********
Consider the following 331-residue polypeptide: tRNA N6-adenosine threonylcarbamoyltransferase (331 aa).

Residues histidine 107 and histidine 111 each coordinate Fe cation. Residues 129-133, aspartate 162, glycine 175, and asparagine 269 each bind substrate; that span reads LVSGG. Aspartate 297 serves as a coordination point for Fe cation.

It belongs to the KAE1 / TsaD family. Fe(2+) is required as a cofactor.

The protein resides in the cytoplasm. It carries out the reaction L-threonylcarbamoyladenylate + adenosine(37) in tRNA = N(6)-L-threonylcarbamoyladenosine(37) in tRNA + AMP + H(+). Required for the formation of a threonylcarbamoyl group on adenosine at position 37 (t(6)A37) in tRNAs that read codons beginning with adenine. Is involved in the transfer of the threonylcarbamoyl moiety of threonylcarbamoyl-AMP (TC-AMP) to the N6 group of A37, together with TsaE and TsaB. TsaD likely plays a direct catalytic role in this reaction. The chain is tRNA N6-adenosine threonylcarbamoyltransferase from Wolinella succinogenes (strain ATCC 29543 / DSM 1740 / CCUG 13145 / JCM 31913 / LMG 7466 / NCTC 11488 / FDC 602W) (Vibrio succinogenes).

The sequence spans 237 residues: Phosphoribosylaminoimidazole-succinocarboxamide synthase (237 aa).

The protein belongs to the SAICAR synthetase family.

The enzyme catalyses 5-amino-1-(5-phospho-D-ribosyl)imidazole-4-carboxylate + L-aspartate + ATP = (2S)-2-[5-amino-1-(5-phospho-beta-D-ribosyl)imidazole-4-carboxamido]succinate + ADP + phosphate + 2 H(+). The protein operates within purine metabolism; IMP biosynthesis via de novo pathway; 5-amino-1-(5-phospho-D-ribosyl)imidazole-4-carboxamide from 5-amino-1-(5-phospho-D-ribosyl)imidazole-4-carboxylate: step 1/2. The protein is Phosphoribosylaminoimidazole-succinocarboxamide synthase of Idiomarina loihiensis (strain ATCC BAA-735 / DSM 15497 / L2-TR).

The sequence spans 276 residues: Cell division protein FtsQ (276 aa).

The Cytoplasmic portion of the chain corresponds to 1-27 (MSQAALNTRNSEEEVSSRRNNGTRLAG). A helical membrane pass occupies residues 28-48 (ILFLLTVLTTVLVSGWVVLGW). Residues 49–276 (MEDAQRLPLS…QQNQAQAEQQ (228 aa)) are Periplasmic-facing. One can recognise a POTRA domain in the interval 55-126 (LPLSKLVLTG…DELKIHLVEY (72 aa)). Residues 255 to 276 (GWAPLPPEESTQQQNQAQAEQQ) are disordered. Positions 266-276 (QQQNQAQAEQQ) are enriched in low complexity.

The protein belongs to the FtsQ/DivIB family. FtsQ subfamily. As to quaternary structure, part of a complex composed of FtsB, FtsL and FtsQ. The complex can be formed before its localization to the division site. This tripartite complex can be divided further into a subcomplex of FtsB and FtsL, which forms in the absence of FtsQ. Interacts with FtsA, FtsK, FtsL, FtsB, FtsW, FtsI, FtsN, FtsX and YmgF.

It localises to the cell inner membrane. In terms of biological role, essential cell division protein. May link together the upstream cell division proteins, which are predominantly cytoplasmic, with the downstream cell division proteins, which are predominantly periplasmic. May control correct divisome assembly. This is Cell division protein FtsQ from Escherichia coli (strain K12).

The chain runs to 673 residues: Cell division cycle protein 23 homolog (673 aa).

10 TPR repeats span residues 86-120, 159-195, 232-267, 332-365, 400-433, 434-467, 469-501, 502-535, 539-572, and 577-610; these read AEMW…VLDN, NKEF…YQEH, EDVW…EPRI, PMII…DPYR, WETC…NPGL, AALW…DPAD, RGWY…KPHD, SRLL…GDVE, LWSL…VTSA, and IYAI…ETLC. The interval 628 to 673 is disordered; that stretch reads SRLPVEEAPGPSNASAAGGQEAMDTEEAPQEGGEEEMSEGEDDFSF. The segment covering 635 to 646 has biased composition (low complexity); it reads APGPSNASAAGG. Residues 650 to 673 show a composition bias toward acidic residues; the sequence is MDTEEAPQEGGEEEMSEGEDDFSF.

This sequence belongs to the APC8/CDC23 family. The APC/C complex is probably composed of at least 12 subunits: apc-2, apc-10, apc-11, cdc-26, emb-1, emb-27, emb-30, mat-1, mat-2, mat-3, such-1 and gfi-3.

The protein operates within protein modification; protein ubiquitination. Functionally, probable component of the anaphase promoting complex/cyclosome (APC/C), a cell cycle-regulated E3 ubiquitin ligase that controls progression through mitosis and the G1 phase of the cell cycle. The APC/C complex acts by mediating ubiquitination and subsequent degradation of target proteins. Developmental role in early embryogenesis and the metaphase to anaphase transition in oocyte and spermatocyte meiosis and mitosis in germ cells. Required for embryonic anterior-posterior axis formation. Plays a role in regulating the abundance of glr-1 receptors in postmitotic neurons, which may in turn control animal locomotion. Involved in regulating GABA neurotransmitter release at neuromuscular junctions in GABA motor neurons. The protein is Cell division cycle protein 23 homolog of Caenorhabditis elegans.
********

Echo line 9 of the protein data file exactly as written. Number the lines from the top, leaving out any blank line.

The Cytoplasmic portion of the chain corresponds to 1-27 (MSQAALNTRNSEEEVSSRRNNGTRLAG). A helical membrane pass occupies residues 28-48 (ILFLLTVLTTVLVSGWVVLGW). Residues 49–276 (MEDAQRLPLS…QQNQAQAEQQ (228 aa)) are Periplasmic-facing. One can recognise a POTRA domain in the interval 55-126 (LPLSKLVLTG…DELKIHLVEY (72 aa)). Residues 255 to 276 (GWAPLPPEESTQQQNQAQAEQQ) are disordered. Positions 266-276 (QQQNQAQAEQQ) are enriched in low complexity.